The priest returns to the middle of the altar, and says alternately with the clerk the Kyrie eleison, or Lord have mercy on us, which is said three times to God the Father; three times Christe eleison, or Christ have mercy on us, to God the Son; and three times again Kyrie eleison, to God the Holy Ghost. Join in this frequent call. ing for mercy; and let it be with a truly contrite and humble heart.

After the Kyrie eleison, the priest recites the Gloria in excelsis, or Glory to God on high, &c., which is an ex. cellent hymn and prayer to God, the beginning of which was sung by the angels at the birth of Christ. Join in this heavenly hymn, and excite in your soul the affections which it expresses.

The Gloria in excelsis. Glory be to God on high, and on earth peace to men of good-will. We praise thee ; we bless thee; we adore thee; we glorify thee; we give thee thanks for thy great glory, O Lord God, heavenly King, God the Father Almighty. O Lord Jesus

O Christ, the only begotten Son; O Lord God, Lamb of God, Son of the Father, thou who takest away the sins of the world, bave inercy on us : thou who takesť away the sins of the world, receive our prayers : thou who sittest at the right hand of the Father, have mercy on us.

For thou only art holy; thou only art the Lord; thou only, O Jesus Christ, with the Holy Ghost, art most high in the glory of God the Father. Amen.

[This being a hymn of joy, is omitted in Masses for the Dead, and in the Masses of the Sundays of Advent and Lent.]

At the end of the Gloria in excelsis the priest kisses the altar, and, turning to the people, says,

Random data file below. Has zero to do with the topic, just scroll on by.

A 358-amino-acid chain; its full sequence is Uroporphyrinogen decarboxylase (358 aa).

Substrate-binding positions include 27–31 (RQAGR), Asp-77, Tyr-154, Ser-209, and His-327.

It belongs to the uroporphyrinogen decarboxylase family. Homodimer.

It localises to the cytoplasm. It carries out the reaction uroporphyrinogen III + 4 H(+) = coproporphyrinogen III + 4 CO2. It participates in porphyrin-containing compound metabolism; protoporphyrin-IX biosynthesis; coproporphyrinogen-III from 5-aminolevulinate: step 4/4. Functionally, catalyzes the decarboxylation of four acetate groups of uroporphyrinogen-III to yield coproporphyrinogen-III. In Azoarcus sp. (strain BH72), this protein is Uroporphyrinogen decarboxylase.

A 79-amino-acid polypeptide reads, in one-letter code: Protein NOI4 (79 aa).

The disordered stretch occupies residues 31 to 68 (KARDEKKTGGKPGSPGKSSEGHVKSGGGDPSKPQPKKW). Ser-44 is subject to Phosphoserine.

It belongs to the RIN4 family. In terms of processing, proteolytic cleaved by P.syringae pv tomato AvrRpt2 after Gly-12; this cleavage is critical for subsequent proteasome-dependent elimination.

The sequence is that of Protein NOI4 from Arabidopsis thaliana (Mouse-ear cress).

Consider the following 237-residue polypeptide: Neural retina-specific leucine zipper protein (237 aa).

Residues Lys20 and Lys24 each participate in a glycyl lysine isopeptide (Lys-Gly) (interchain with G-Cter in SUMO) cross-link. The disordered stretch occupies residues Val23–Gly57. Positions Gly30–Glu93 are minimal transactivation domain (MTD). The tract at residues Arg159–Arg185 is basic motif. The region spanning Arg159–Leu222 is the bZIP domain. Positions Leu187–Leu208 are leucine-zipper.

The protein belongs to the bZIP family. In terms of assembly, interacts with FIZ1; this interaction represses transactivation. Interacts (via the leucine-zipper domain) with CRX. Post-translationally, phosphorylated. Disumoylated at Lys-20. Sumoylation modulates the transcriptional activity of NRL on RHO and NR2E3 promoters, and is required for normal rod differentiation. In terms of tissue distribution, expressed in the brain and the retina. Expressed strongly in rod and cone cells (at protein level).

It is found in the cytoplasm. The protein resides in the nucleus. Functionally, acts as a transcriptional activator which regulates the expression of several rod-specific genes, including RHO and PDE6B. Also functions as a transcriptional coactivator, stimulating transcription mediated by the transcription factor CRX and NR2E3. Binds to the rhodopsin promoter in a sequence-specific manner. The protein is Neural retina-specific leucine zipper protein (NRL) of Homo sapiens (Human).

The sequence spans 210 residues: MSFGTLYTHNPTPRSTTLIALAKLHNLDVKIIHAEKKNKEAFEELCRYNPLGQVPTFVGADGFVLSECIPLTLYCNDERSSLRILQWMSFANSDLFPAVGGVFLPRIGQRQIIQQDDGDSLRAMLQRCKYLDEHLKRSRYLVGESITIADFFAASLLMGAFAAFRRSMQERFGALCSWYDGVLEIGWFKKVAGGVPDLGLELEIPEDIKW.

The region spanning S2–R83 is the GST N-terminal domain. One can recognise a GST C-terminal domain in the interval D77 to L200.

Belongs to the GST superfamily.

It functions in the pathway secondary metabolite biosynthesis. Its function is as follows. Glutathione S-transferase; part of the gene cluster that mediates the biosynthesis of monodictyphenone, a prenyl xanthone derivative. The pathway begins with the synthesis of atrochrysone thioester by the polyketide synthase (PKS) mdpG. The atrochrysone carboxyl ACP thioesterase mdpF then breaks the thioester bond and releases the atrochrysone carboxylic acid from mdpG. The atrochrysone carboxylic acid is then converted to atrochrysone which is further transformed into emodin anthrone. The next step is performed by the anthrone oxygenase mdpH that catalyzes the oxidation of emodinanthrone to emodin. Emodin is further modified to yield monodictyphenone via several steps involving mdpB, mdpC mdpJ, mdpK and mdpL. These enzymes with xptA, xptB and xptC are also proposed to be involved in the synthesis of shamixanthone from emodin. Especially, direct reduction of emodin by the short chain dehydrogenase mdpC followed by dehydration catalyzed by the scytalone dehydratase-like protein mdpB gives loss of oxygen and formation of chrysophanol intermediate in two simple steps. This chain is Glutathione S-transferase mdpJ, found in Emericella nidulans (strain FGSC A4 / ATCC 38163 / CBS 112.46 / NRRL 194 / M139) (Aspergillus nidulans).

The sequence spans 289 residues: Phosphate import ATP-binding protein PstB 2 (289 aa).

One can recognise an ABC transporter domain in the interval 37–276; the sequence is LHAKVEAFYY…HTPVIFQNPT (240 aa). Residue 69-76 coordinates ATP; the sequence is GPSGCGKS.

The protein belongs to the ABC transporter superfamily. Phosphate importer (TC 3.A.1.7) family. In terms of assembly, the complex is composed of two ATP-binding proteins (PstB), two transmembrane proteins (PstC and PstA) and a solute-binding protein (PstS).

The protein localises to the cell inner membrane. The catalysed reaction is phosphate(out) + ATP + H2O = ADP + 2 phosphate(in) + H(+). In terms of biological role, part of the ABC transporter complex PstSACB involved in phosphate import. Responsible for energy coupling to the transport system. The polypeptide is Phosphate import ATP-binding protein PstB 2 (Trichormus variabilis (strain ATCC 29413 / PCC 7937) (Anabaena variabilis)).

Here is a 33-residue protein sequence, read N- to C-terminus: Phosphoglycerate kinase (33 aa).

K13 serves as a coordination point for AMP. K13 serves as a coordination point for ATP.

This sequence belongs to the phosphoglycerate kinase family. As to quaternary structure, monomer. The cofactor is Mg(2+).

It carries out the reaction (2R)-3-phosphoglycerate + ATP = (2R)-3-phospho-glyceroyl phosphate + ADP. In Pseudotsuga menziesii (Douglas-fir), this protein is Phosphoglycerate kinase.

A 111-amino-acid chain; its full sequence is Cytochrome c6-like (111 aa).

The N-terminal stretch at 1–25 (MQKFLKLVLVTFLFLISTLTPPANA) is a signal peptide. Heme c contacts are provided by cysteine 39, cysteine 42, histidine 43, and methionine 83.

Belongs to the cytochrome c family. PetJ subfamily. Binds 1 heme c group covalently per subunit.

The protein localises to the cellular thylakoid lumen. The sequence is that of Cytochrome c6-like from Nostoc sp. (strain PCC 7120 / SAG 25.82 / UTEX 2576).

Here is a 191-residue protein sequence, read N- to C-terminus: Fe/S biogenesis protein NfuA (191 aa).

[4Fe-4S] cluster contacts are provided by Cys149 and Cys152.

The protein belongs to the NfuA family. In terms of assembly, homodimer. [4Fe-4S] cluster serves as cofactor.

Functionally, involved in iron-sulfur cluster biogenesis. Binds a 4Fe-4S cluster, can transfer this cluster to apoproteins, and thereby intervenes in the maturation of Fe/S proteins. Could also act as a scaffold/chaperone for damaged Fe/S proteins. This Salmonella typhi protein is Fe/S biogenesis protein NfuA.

Dominus vobiscum, The Lord be with you: Answer, Et cuin spiritu tuo, And with thy spirit. As often as this salutation is repeated, pray that our Lord may be always with you, with his ministers, and with his people, by directing and assisting all with his heavenly grace.

The priest returns to the book, and says, Oremus, Let us pray, and then reads the collect or collects of the day, concluding them with the usual termination, Per Dominum nostrum, 8c., Through our Lord Jesus Christ, &c., with which the Church commonly concludes all her prayers. Whilst the priest is reading the collects you may thus join with him ;

A Prayer at the Collects. O almighty and eternal God, we humbly beseech thee mercifully to give ear to the prayers here offered thee by thy servant in the name of thy whole Church, and in behalf of us thy people. Accept them to the honour of thy name, and the good of our souls; and grant to us all mercy, grace, and salvation. Through our Lord Jesus Christ. Amen.

The collects being ended, the priest reads the Epistle or Lesson of the day. At the end of which the clerk answers, Deo gratias, Thanks be to God, namely, for the heavenly doctrine there delivered. Then follow some sentences of Scripture, called the Gradual, which are every day different.

A Prayer at the Epistle. Thou hast vouchsafed, O Lord, to teach us thy sacred truths by the prophets and apostles. O, grant that we niay so improve by their doctrine and examples in the love of thy holy name, and of thy holy law, that we may show forth by our lives whose disciples we are; that we may no longer follow the corrupt inclinations of flesh and blood, but master all our passions; that we may be ever directed by thy light, and strengthened by thy grace,